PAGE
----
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Politics

Bills Would Raise Minimum NC Marrying Age To 18

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Tetiana SHYSHKINA
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North Carolina is tied with Alaska for having the lowest age required for marriage. New legislation would change that.

A pair of bills in the General Assembly would make it illegal for anyone under the age of 18 in North Carolina to get married. Right now, 16- and-17-year-olds can marry if they have their parents’ consent. Fourteen- and 15-year-olds can get married if the bride is pregnant or has given birth and a judge signs off on the marriage.

North Carolina is one of only two states that allows kids as young as 14 to get married. The other is Alaska.

Drew Reisinger is the register of deeds in Buncombe County in western North Carolina. He has issued marriage licenses to dozens of young girls and is a vocal critic of the state law.

“You feel totally helpless,” Reisinger told WFAE. “You want to help children succeed in this life. You want to give them the best possible chances, and the fact that we are knowingly allowing specifically women and girls to enter into a life-long legal contract that will haunt them and put them at a severe disadvantage is devasting.”

The current law also raises a legal issue. The age of consent in North Carolina is 16. Reisinger says that because girls as young as 14 can get married if they’re pregnant, the law effectively sanctions sex that would otherwise be considered illegal.

“It’s kind of been the state turning a blind eye or allowing statutory rape to occur, and this is their get-out-of-jail-free card,” Reisinger said.

To get a sense of how often child marriages occur in North Carolina, we turn to Lyric Thompson with the International Center for Research on Women in Washington D.C. Thompson, who is based in Raleigh, co-authored a recent report on child marriages in the state.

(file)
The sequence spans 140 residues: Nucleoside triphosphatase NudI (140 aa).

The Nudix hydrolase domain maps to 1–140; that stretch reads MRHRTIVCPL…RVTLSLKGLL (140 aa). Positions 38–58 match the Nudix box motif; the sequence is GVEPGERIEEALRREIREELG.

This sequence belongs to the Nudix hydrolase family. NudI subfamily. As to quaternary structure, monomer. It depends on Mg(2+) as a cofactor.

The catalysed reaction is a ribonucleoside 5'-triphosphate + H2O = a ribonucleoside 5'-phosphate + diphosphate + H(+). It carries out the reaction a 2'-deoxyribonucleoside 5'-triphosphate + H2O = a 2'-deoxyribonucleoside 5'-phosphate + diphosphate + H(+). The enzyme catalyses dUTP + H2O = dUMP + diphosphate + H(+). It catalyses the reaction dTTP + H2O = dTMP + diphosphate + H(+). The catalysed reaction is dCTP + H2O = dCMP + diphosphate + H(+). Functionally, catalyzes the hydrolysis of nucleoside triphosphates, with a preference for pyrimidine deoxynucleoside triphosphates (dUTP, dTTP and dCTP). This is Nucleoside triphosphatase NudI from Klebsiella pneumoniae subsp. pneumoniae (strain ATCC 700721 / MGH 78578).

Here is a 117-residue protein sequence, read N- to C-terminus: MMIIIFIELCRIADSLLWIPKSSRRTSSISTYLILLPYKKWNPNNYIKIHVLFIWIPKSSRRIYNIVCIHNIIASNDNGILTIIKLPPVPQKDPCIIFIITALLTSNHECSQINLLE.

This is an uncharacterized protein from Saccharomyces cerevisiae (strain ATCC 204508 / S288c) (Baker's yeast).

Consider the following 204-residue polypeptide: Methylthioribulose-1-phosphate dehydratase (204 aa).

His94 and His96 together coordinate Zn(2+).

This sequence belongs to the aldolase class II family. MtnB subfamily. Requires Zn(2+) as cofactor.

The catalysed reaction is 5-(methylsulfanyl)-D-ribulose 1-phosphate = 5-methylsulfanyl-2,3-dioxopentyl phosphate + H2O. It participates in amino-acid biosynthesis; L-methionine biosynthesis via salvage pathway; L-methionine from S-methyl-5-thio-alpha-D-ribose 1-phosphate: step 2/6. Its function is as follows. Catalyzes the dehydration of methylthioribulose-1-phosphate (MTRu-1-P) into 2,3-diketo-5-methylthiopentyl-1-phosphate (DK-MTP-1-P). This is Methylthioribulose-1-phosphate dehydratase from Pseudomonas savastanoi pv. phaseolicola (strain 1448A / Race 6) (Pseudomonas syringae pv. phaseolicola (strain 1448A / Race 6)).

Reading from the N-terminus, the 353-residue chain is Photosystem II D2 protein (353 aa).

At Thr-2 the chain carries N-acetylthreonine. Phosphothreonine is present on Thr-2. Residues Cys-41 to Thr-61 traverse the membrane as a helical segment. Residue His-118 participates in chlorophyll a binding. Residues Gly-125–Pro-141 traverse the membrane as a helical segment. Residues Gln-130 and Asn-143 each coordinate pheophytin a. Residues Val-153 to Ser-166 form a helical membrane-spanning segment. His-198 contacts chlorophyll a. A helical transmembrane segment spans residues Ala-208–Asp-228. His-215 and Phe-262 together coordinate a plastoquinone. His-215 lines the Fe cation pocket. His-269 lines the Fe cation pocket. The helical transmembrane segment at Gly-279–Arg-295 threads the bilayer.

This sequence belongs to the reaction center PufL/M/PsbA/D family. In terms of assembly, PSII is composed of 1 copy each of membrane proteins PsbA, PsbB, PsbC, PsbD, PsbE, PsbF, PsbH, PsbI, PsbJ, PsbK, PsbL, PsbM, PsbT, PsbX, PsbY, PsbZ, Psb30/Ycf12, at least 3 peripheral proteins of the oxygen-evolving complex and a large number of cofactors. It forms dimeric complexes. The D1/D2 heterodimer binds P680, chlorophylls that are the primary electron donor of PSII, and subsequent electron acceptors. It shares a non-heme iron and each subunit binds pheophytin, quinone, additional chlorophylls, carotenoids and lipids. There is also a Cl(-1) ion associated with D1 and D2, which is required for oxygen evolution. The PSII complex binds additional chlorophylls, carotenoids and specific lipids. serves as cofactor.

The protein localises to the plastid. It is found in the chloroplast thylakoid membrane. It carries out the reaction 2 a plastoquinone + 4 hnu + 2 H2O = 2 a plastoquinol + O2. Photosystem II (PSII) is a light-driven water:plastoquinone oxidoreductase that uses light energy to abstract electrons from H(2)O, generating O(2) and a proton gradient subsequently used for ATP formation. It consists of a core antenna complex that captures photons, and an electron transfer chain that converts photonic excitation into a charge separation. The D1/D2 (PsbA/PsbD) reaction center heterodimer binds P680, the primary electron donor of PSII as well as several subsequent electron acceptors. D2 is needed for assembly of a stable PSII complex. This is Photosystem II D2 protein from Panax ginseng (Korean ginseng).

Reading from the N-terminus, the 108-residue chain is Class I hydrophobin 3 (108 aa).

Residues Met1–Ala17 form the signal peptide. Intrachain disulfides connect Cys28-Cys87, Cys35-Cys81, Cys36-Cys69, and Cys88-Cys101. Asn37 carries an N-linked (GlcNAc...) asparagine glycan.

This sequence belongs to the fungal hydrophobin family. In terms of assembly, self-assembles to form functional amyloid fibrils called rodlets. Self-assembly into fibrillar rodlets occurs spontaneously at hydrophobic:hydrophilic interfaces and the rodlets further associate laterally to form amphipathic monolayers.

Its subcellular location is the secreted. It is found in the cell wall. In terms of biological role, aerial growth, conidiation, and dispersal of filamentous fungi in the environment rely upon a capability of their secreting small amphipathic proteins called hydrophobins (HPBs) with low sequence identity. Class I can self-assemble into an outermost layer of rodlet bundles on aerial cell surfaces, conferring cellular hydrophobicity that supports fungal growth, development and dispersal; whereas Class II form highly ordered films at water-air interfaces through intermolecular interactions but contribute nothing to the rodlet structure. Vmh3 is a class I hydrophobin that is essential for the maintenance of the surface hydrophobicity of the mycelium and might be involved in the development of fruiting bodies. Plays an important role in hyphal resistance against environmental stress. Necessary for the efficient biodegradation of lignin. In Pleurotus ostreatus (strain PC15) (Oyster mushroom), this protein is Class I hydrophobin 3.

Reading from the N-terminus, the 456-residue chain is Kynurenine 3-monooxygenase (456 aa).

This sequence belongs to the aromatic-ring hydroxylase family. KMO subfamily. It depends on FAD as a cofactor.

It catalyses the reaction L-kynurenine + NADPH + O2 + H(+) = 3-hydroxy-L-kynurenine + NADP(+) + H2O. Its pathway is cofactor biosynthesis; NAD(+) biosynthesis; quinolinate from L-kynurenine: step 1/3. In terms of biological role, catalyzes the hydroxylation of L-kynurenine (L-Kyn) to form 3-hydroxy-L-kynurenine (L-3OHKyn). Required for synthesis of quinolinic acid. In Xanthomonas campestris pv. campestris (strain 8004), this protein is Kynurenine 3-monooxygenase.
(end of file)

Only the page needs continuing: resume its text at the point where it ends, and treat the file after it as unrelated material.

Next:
Marshall Terry: How big of a problem is this in North Carolina?

Lyric Thompson: Well, from our research, it looks to be about top five in the nation. So, we don't have a complete picture for the country: The issue of child marriage, most Americans think doesn't happen here, which means we don't collect data and study it here. And not all states have publicly available data.

North Carolina was one of those states until our work, which collected marriage applications between the years of 2000 and 2019 across 50 of North Carolina's 100 counties. And keep in mind here: All of the counties collect and store data differently. They're not all digitized. So, not even we got a complete picture, but just from that period — that 20-year period in 50 of our 100 counties — we determined that 3,949 marriage license applications involving 4,218 minors were filed in that time.

So, the number of children is actually higher than the applications, because in some of them, it was two children petitioning to marry. But in 93% of those cases, it's a child and an adult. And so, if you extrapolate that out by population for the remaining 50 counties, it's just under 10,000 child marriages, which puts us top five with Texas, Florida, Kentucky and Tennessee.

Terry: And who are the people looking to get married this young in North Carolina? Is there a common demographic or does it vary?